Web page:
Bishop Gerald Wiesner
Theology is impossible without faith, retired Bishop Gerald Wiesner said in a recent talk for the Saskatoon Diocese.
Theology "is part of the very process of faith, which seeks an ever-deeper understanding of God's self-disclosure, culminating in Christ," Wiesner said, quoting the recent encyclical Lumen Fidei (The Light of Faith).
Even the very word "God" we often take for granted, Wiesner pointed out, challenging his listeners to think more deeply about who God is and the experience of God in the world, in history and in our lives.
The former bishop of Prince George, B.C., now retired in Saskatoon, began the first talk in a series on Foundations: Exploring Our Faith Together by quoting a column by fellow Oblate theologian Father Ron Rolheiser about the ineffability of God.
"God cannot ever be captured in thought, imagination, or word. Any concepts, images or words we have about God are inadequate at best and idolatrous at worst," read Wiesner. "God is always beyond what we think, speak about, or imagine.
"Does this mean that faith opposes human reason? No. Faith doesn't negate human reason, it simply dwarfs it."
Wiesner said theology is a participation in God's own knowledge of himself. "First and foremost, it is seeking a deeper understanding of the word that God speaks to us, the word that God speaks about himself. Theology thus demands humility, to be touched by God."
Although we can never grasp the inexhaustible mystery of God, "theology does lead us to a deeper understanding of our God, who we worship and serve - that is the whole purpose," he said in the Oct. 7 talk at the Cathedral of the Holy Family.
Common human experiences and religious experiences converge upon a single, transcendent origin: "The ground of being; the purpose, the truth, the beauty, the love, the order."
As in other areas of life, the convergence of information and arguments help us to understand our theme a little better, he said. In this case, the convergence of experiences leads to faith in God.
Reason and faith cannot be separated, Wiesner said. "There are two ways in which we use the word 'faith': faith is not just a religious activity, but also a universal human activity. We do a lot of things in virtue of faith."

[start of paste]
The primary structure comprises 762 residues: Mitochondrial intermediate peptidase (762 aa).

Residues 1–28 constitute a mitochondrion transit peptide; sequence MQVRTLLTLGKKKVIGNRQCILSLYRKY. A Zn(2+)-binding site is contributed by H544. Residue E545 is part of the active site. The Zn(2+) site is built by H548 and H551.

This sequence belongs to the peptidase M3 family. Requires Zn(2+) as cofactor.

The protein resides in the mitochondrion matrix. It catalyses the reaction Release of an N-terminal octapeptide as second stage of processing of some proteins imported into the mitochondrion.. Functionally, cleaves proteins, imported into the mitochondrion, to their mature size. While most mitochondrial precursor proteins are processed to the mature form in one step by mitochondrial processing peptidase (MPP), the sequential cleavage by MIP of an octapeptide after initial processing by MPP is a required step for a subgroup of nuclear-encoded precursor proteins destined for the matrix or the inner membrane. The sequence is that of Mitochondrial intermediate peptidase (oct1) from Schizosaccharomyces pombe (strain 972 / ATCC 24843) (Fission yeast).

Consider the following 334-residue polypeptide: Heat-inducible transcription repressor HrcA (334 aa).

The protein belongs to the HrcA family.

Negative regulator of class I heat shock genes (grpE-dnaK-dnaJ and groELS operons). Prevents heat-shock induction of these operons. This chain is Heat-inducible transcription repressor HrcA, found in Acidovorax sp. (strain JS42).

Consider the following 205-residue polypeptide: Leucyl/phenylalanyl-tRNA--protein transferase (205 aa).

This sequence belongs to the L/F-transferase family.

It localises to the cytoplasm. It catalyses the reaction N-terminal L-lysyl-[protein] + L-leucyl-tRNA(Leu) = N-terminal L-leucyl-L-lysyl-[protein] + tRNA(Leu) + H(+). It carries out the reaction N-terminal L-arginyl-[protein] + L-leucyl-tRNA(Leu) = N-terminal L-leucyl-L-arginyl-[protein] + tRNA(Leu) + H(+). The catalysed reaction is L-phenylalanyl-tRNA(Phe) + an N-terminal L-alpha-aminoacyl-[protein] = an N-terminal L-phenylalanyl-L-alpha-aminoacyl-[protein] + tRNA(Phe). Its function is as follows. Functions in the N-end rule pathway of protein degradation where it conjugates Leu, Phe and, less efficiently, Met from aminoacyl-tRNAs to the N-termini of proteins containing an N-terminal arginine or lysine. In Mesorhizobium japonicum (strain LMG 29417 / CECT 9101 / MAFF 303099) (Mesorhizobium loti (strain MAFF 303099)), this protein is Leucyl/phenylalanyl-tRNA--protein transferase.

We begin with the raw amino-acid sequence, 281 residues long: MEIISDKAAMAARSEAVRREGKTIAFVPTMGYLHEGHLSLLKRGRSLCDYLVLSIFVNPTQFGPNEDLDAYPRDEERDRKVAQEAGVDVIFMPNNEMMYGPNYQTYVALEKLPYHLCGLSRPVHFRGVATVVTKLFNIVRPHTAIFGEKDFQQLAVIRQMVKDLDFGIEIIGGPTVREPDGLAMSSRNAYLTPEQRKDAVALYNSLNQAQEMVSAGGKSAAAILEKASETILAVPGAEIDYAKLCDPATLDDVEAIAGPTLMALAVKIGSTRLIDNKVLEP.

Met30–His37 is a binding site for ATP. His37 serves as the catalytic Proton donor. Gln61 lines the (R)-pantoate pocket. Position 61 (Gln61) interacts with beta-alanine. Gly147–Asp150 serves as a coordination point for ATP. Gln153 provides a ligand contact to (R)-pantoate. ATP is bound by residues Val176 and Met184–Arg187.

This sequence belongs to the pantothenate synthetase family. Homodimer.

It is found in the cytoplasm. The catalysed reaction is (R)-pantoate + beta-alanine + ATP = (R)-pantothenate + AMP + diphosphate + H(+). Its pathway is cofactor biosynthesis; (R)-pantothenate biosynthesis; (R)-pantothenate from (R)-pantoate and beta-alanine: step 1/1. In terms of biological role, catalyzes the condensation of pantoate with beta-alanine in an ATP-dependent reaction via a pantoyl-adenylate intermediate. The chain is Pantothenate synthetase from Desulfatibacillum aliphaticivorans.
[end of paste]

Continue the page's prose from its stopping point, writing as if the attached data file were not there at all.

For example, it is faith that makes us sure of our friends, he said, and it is faith that enables us to accept the testimony of others. "It is a kind of faith that leads a scientist to a certitude about a particular theory."
Our transcendent experiences - and our inclination to accept God's offer - brings us to faith, he said.
"God is always ahead of us," Wiesner said. "For instance in the Rite of Christian Initiation of Adults, we somehow think we are bringing faith to people, but God has been there long before we ever got involved. That's the supernatural inclination, and that is God giving that to us."
Divine self-disclosure comes through nature, through the events of history, through the life of the community and in individual, personal experiences, he listed, before pointing out how the Psalms address all these areas of divine disclosure.
Human beings have always used metaphors and symbols to speak of God, he added, examining how in Scripture God is variously described as a potter, a shepherd, a mother, a rock, a light, a tower of safety, a consuming fire, a king.
In Scripture, "sometimes God is very close and sometimes God is completely transcendent."
In the Old Testament God is revealed as the maker of heaven and earth; God is one; God is almighty; God is eternal; God is immense, he said. "God chose a people for the salvation of the world, and God prepared them for the coming of the Messiah."
When we look for a description of God in the New Testament, all of this is reaffirmed, he said.
"God is also the one who sent his Son into the world. God is the one who raised his Son from the dead, glorified him and gave his Holy Spirit to all believers." The New Testament also teaches that God is our Father.